Civil rights groups and voting activists filed lawsuits challenging Louisiana’s new congressional redistricting map hours after lawmakers voted to override Gov. John Bel Edwards’ veto of the maps.
The NAACP Legal Defense and Educational Fund, American Civil Liberties Union, ACLU of Louisiana and the law firm Paul, Weiss, Rifkind, Wharton & Garrison LLP filed a lawsuit Wednesday in U.S. District Court on behalf of the Louisiana NAACP, Power Coalition for Equity and Justice and individual voters, claiming the map violates Section 2 of the Voting Rights Act of 1965.
“The Congressional map passed by the Louisiana legislature in February rejected basic principles of fairness and equity,” NAACP Louisiana State Conference President Michael McClanahan said. “The legislature knew that they could pass a map that complied with the Voting Rights Act and honored the will of community members who stood up and spoke out for fair maps during the redistricting process. When they failed to, the governor rightfully vetoed their unlawful and unfair map. We are going to federal court to demand a map that honors the rights and representation of Black Louisianans. We will be tireless in this fight.”
The Louisiana House voted, 72-31, and the Senate voted, 27-11, to override Edwards’ veto of House Bill 1 and Senate Bill 5, identical measures that establish new congressional districts for the next decade.
The vote was the first time since 1993 the Legislature successfully mustered the two-thirds majority in both chambers to overrule a gubernatorial veto.
Edwards vetoed the map March 9 “because it does not add a second majority minority district and runs afoul of federal law,” he wrote.
Democrats and voting rights activists argued throughout a special redistricting session in February the state’s growing Black population – now at about one-third of the total population – deserves the opportunity to elect a representative of their choice in two of Louisiana’s six congressional districts.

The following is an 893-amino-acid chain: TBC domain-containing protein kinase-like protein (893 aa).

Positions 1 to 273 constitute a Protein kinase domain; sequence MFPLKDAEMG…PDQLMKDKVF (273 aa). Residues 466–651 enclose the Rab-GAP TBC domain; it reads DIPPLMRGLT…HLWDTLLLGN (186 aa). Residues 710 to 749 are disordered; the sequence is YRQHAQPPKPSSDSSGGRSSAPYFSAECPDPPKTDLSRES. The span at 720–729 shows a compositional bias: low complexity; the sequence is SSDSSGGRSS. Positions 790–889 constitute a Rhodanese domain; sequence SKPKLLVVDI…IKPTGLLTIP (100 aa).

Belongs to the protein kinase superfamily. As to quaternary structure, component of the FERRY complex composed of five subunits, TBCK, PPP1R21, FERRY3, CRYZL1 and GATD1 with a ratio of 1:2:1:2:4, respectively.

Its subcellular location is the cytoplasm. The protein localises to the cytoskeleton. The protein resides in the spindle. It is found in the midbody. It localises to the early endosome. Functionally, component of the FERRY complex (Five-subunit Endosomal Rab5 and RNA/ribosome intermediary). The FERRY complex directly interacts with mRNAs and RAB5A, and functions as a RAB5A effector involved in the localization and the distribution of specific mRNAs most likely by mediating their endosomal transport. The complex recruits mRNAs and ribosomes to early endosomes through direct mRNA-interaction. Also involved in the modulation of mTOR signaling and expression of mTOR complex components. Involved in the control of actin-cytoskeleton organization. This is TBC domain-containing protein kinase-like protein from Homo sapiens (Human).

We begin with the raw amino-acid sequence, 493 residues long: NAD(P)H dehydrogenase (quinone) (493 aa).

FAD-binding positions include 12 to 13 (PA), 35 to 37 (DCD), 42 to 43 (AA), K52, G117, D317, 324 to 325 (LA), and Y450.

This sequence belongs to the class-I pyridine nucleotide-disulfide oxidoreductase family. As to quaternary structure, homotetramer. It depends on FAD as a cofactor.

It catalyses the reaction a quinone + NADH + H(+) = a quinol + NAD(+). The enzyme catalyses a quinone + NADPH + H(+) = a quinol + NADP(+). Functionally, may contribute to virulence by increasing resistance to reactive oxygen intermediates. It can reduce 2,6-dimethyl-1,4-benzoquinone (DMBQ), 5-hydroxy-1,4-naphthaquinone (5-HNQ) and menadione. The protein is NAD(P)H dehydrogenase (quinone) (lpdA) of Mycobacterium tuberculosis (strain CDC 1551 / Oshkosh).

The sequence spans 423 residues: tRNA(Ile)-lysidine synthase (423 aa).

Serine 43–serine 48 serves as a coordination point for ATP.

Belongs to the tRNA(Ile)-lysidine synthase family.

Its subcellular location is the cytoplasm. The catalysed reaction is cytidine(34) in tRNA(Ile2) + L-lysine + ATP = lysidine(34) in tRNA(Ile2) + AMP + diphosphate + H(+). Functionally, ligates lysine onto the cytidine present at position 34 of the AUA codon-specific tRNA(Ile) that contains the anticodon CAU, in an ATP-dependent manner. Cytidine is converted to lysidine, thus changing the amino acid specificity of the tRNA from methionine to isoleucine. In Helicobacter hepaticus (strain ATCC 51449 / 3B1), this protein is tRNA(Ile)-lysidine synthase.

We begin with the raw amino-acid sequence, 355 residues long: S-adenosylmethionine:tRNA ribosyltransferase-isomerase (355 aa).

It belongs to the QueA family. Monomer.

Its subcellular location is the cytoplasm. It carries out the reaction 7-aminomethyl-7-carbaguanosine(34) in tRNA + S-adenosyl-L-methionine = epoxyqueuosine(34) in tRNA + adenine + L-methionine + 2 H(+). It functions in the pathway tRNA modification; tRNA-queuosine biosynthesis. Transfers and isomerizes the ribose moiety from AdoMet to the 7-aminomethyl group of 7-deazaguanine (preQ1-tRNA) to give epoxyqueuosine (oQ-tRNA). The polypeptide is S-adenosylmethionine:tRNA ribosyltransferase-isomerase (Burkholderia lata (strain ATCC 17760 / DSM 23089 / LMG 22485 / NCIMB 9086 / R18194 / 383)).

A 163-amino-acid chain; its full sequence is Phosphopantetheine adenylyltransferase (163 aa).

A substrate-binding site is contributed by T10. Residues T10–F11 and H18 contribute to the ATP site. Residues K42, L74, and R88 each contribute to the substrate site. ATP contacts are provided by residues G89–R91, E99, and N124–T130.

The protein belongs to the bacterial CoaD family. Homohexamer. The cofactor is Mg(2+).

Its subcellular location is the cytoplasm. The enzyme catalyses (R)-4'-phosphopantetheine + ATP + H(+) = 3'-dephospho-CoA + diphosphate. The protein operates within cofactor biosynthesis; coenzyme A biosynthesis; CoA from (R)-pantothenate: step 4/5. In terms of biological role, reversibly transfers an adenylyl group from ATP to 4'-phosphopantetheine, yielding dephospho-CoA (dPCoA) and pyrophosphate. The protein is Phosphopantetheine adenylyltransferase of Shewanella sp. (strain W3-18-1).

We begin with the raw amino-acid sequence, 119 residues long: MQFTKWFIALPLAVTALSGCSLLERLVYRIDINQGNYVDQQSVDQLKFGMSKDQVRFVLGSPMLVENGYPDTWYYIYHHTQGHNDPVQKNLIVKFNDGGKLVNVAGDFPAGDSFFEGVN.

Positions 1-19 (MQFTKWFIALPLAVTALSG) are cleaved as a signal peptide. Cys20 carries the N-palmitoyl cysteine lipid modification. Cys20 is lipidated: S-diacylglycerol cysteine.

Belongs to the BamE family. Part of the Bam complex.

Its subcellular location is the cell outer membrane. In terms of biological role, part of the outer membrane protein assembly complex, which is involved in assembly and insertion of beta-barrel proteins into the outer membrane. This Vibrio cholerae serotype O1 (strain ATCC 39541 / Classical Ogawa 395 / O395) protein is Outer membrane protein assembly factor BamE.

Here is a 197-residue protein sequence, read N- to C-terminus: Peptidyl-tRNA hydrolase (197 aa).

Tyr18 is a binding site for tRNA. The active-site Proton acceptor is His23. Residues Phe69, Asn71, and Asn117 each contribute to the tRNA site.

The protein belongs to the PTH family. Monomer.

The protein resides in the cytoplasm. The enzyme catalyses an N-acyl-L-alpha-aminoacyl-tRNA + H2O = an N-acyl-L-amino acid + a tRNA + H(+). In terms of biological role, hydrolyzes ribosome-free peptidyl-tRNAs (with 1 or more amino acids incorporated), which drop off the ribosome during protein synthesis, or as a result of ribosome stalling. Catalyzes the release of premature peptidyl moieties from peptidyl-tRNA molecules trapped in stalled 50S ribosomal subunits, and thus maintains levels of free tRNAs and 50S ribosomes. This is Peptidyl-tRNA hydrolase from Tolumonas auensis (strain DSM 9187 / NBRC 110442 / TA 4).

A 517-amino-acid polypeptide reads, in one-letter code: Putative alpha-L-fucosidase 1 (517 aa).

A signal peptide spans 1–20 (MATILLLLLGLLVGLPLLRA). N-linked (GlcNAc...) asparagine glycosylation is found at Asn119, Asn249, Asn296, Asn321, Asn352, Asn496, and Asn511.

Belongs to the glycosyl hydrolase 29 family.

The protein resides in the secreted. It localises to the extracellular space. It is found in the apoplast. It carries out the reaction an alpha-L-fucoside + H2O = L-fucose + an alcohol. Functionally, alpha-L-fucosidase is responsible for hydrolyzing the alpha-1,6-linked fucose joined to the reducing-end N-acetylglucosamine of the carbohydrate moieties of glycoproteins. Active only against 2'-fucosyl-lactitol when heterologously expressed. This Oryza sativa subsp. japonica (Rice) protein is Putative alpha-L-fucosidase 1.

Republicans countered that diluting the existing minority majority district to create another could result in no opportunity and repeatedly cited competing priorities in the process, including state and federal laws and criteria set by the Legislature last year.
None of the redistricting maps approved by lawmakers – for the Legislature, Congress, state board of education or Civil Service Commission – expanded minority representation, despite growth in the Black population and a shrinking white population over the past decade.
“We are challenging these maps because they illegally undermine the political strength of Black voters in Louisiana,” ACLU attorney Alora Thomas-Lundborg said. “These maps run contrary to the principle of a representative democracy and clearly violate the Voting Rights Act.”
The NAACP-backed lawsuit came just hours before Baton Rouge attorney Darrel J. Papillion filed a separate U.S. District Court lawsuit, which also claims violations of the Voting Rights Act, The Tulane Hullabaloo reported.
Both lawsuits, filed against Louisiana Secretary of State Kyle Ardoin, ask the court to issue an injunction preventing the state from implementing the new congressional map, and to order a new redistricting plan that includes two minority majority districts.
This article was originally posted on Lawsuits challenge Louisiana’s congressional redistricting map after Legislature’s override